St. Louis Hires Consultants to Explore Airport Privatization

click to enlarge Comptroller Darlene Green was the only no vote on today's contract approval. - DANNY WICENTOWSKI
Comptroller Darlene Green was the only no vote on today's contract approval.

"Pretty doubtful."

That's how, last month, St. Louis Mayor Lyda Krewson described the chances of the city approving a contract with a group of consultants eager to offer its assistance in figuring out how to lease St. Louis Lambert International Airport to a private company.

Krewson's dour evaluation came after the May meeting of the city's Board of Estimate and Apportionment, which meets every month to approve city expenditures and contracts. For the mayor and the privatization supporters, that meeting ended in confusion and disappointment, as Board of Alderman President Lewis Reed — like Krewson, one of the committee's three voting members — withdrew his support, and vote, under a blizzard of unanticipated objections.

However, those objections have apparently been smoothed over. At today's E&A board meeting, Reed added his yea vote to Krewson's, approving a contract with a host of entities, including Grow Missouri, Moelis & Company and McKenna & Associates. Comptroller Darlene Green was the lone dissenting vote.

As for Reed, the Board of Alderman president released a statement touting his efforts to ensure that the contract includes stronger transparency policies, as well as the addition of three minority firms to the ranks of the advisory team.

With the tweaks to the contract, Reed said said that the consulting team's work "is now something we can move forward with in better confidence than before."

In approving the contract with the consultants, Reed and Krewson are potentially setting the city on a historic track: If Lambert's operations go private, it would become largest American airport ever to do so. (See our cover story, "Flying Blind," for more detail.)

"The only reason to consider this is to get a better airport," Krewson said in a press release emailed to reporters after the vote. "We worked to make sure the team we put together has the expertise to protect the public’s interest as we explore this opportunity."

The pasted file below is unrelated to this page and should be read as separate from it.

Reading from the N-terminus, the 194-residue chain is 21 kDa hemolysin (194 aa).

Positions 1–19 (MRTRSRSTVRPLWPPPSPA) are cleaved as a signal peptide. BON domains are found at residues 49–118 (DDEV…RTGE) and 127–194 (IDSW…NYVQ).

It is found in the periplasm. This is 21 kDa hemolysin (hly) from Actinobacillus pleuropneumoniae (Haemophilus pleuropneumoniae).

The statement also stressed that the city is not considering a literal sale of the airport, which is true — the exploration is only targeting a lease of the airport's operations. A privatization deal could theoretically create a legal way for the city to extract millions more from the airport's revenue than is currently permissible under federal law.

Granted, getting to that point is expected to take a lot of work, and it's not clear what conditions that hypothetical lease would have to satisfy to please the various entities that hold vetoes over process, a group that includes the Board of E&A, the Board of Aldermen, the FAA and a majority of the airlines that operate at Lambert.

At this point, though, the public does not wield one of those vetoes. That's one of the problems pointed out in a statement from Green, who came out against the deal at the meeting.

In a press release, Green's office argued that Lambert is well-run and is currently enjoying a "strong financial position" that includes 31 straight months of passenger growth and recent upgrades to its credit rating.

"To abandon the long and successful history of Lambert as a municipal airport through this politically expedient process is wrong," the statement read. "As today’s E&A vote to advance the privatization process passed 2-to-1 and the Airport Commission was left out of this decision, a public vote must be part of the process to decide the fate of the airport."

For now, though, the consultants are going to work, attempting to figure out what a good privatization deal should look like. Evaluating proposals requires expert knowledge. For other cities that have wrestled with various privatization dreams, it's also required millions of dollars to fund the research and diligence to ensure a city isn't getting fleeced. That's not going to be the case in St. Louis.

"No taxpayer money will be paid to the advisor team during the evaluation process," the statement from the mayor's office notes. This is true, as the process is being totally funded by the non-profit Grow Missouri. But it's also true that Grow Missouri is a non-profit funded and staffed by conservative philanthropist Rex Sinquefield — the sworn nemesis of some local Democrats for his (failed) attempts to convince voters to reject the city's earning tax.

When Sinquefield's hand in the airport privatization matter was revealed in January, it raised significant outcry among the city's lawmakers. Some of those critics viewed the billionaire's interest in privatizing Lambert's operations the same way you would watch a toddler reaching for a cookie jar.

And while it's accurate that the city isn't paying anything now for the consultants' expenses, the city's statement adds, "Grow Missouri, Inc. will be reimbursed for such costs only if the City reaches a final agreement with a private operator."

This condition, too, was a contentious point for critics of Grow Missouri's role, as it appeared to be a powerful monetary incentive for the advisors to guide Lambert to privatization, no matter the quality of the deal.

Krewson has previously gone on the record to push back against this line of criticism, insisting the city can always reject privatization if no proposal meets muster. Until now, though, that conversation has taken place in the realm of what-ifs.

With Grow Missouri's contract approved, the time for actual deal-making has arrived.

Editor's note: The story was updated after publication to add comments from Lewis Reed.

Follow Danny Wicentowski on Twitter at @D_Towski. E-mail the author at [email protected]
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